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Visa, FireEye Attack Cybercrime

Visa and FireEye have moved the announcement of their fraud-prevention partnership to the next level — with the launch yesterday (Oct. 13) of a new Cyber Intelligence Service. Visa Threat Intelligence, Powered by FireEye, is the first solution to come out of the partnership that Visa and FireEye launched in June.  

Designed to deliver real-time threat information to merchants and issuers, the service will provide subscribers with access to a Web portal that includes timely alerts on malicious actors, attack methods and trends, and in-depth forensic analysis from recent data breaches. The goal is to help the payments ecosystem receive data that they can turn into actionable information in a timely manner. Visa believes that gaining real-time insights into the attackers’ tactics, techniques and procedures (TTP) enable security analysts and incident responders to quickly prioritize and respond to the threats at hand.

Each week, merchants and card issuers receive thousands of alerts about possible cyber attacks, making it difficult to know which ones to focus on,” said Mark Nelsen, Senior Vice President of Risk Products and Business Intelligence, Visa Inc. “Visa Threat Intelligence removes the noise by assessing hundreds of threat indicators and serving up the most important and timely information. Users can then isolate and address those threats that are the most pressing and potentially damaging to their business and customers.”

Visa says that Visa Threat Intelligence is unique given its access to FireEye Data, which leverages its decade-long visibility at the front lines of major cyber attack investigations combined. In addition, data is derived in real time from 10M sensors deployed around the world. Subscribers will also gain access to subject matter experts from diverse domains who track and analyze the financial and political dimensions of cyber threats worldwide and who can provide a deep understanding of the human attackers behind threats – specifically as it relates to card theft.

Subscribers also have access to Visa data gathered from observed threats against the payment ecosystem. Attacks against merchants and financial institutions are continually analyzed to produce verified Indicators of Compromise (IOCs). Visa has one of the broadest spectrums of cyber threat information across the payment ecosystem as a result of its visibility into active payment card data compromises, a valuable source for understanding emerging threats to the payment ecosystem.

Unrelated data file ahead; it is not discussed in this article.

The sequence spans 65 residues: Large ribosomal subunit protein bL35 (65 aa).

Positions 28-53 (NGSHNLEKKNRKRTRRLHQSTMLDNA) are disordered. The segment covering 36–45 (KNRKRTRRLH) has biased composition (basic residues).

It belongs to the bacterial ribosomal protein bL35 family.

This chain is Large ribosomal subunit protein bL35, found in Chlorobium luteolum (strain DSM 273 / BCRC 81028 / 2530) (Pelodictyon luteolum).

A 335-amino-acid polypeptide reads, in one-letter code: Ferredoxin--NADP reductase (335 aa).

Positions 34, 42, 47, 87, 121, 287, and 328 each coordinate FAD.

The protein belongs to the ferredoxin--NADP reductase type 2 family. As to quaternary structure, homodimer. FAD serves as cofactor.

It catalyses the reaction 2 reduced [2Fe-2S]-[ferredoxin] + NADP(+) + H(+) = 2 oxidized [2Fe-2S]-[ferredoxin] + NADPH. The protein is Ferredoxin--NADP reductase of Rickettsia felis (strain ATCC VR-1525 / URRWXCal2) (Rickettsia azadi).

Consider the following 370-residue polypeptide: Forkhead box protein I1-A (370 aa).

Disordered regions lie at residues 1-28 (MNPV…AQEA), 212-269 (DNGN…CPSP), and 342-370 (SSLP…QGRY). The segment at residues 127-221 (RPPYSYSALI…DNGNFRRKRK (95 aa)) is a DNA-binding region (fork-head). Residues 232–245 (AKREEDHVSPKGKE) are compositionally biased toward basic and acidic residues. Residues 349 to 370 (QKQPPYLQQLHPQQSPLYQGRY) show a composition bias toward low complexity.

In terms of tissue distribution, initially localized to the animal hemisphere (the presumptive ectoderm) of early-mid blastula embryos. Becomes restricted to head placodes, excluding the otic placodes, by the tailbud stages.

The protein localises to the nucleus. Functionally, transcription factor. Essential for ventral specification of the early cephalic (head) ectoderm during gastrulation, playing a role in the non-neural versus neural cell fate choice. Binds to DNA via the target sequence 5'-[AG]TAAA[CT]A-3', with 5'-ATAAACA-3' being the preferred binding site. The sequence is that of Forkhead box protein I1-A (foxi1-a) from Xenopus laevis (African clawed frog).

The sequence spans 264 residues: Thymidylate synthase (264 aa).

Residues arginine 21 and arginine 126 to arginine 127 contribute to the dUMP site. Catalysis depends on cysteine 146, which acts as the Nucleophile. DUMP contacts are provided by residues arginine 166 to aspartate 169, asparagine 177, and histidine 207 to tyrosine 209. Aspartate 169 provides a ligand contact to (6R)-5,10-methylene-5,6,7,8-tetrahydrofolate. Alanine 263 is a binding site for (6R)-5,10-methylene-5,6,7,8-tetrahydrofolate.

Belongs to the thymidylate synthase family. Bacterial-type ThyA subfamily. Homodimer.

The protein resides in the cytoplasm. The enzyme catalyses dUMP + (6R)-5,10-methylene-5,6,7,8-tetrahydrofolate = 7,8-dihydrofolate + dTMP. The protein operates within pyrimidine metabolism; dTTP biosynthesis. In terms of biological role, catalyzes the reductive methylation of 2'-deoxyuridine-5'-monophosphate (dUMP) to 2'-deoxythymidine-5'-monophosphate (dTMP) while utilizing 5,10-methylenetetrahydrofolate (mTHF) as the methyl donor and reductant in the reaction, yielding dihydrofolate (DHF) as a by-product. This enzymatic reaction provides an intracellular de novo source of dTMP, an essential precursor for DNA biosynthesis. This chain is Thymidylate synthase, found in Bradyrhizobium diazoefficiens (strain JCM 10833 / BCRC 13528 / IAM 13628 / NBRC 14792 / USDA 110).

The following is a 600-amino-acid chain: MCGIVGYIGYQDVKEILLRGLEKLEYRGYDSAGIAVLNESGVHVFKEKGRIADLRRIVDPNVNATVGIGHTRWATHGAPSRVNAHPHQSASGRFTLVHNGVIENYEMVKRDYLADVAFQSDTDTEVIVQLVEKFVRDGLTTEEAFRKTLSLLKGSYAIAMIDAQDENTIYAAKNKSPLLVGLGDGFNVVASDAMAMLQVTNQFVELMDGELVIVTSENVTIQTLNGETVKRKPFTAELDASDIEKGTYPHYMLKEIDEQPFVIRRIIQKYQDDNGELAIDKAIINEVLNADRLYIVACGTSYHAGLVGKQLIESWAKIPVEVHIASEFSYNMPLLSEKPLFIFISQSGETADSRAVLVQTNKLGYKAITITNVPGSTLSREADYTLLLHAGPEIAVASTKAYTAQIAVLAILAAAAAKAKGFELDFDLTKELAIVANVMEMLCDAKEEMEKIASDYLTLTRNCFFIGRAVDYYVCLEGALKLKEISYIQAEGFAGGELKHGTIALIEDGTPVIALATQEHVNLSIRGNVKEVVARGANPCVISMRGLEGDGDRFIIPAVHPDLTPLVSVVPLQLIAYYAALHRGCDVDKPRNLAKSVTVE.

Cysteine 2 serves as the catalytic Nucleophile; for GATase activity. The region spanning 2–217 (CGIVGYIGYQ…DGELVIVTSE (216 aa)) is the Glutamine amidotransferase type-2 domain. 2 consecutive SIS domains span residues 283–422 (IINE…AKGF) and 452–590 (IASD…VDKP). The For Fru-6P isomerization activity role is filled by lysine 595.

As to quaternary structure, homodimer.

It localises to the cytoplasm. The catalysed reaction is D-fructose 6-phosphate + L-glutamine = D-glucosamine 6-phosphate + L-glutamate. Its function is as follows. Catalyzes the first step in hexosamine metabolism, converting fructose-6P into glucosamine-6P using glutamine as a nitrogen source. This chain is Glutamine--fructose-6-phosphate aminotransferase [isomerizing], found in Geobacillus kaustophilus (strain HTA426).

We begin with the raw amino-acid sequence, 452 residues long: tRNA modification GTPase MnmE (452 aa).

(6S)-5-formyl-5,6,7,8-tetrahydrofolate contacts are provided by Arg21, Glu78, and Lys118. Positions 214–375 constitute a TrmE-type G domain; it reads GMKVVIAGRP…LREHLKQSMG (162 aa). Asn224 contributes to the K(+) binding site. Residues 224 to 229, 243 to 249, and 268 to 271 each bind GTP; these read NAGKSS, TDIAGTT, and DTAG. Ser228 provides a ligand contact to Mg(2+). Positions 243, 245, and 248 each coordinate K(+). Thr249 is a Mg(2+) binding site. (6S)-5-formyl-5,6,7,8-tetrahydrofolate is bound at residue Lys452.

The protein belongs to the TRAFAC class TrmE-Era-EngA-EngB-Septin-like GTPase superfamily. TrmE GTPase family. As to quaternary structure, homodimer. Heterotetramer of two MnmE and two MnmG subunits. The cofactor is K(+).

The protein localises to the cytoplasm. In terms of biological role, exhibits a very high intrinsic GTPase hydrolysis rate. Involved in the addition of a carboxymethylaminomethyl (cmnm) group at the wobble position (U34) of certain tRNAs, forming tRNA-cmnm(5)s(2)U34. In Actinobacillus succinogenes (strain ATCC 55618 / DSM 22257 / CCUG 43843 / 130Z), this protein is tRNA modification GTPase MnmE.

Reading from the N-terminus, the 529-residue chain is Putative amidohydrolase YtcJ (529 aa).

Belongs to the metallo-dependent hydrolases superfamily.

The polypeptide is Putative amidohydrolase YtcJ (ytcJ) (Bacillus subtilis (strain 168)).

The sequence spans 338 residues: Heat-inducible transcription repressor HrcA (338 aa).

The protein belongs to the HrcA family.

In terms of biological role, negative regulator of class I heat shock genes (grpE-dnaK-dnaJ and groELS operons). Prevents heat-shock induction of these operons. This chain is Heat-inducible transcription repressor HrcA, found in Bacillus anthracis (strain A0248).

Subscribers are also able to participate, via access to a secure platform, to what Visa describes as “trusted communities [which] safely exchange real-time threat intelligence.” The sharing of information, of course, is viewed by the Visa and FireEye teams as a key aspect of this initiative. The ability to share “emerging indicators or compromise details” can be a critical step to isolating and shutting down a threat before it can harm multiple banks or merchants.  

“Leveraging community-based intelligence is crucial to a comprehensive defense strategy, because many attack groups run campaigns that target organizations with a similar profile,” Visa noted.

“Attack groups are exceptionally skilled at executing an attack across multiple organizations, identifying successful techniques and scaling those methods to an entire industry,” said Grady Summers, Chief Technology Officer at FireEye, Inc. “By partnering with Visa, we can provide targeted intelligence to the payments industry to combat the economies of scale that attackers employ and help create a community united in a common defense.”

But as the industry has shown, as cybercriminals get smarter, so must cyber intelligence. That’s why Visa and FireEye already have plans in the works to launch more solutions aimed at identifying malicious communications and recommending remediation steps in relation to network activity — including infection rates across the network.

Nelsen explained in a June interview with MPD CEO Karen Webster that major cyber attacks like those that hit JPMorgan Chase were the “eye-opener” for Visa executives, and sparked the security trends seen today — both because of the critical nature of security, but also the complexities that surround the issues.

“A heightened awareness of the types of breaches and types of attacks that are occurring led us to decide we need to partner more to figure out how we can really provide additional coverage and benefits to the ecosystem,” Nelsen said.

Rich Stegina, VP of Technology Alliance Partners at FireEye, underscored at the time why today is the time to continue developing more intelligent cyber services for the merchant and issuer community,

“There are a lot of new forms of payments coming out and because of that it opens the door for new types of vulnerabilities and new types of threat actors,” Stegina said.

This solution offers access to APIs to automatically feed threat indicator data into their own company security systems, as well as advanced tools that analyze and isolate malicious indicators from malware to identifying suspicious activity from IP addresses and domains.

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